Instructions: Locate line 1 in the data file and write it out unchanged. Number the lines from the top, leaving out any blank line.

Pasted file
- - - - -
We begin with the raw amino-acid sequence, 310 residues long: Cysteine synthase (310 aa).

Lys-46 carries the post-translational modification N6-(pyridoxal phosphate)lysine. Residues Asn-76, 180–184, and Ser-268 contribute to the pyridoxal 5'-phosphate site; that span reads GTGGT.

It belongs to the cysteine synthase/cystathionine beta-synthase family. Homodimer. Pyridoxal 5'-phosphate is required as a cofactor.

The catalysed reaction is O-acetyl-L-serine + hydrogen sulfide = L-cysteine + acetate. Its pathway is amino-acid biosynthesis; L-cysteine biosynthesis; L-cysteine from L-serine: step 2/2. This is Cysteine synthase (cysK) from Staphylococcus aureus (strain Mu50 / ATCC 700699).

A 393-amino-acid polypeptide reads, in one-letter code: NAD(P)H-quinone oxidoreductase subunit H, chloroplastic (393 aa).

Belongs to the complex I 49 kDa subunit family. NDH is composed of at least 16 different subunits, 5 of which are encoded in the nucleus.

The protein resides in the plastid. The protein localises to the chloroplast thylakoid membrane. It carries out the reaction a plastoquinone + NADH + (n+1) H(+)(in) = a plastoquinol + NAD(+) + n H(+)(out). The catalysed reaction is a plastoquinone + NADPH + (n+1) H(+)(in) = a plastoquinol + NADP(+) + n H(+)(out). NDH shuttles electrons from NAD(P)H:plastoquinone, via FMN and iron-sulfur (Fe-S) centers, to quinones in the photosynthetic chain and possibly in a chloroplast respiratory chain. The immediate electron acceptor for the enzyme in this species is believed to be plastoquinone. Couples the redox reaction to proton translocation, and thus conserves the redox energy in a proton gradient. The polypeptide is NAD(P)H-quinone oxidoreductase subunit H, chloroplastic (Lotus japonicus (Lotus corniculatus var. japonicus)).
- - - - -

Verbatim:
We begin with the raw amino-acid sequence, 310 residues long: Cysteine synthase (310 aa).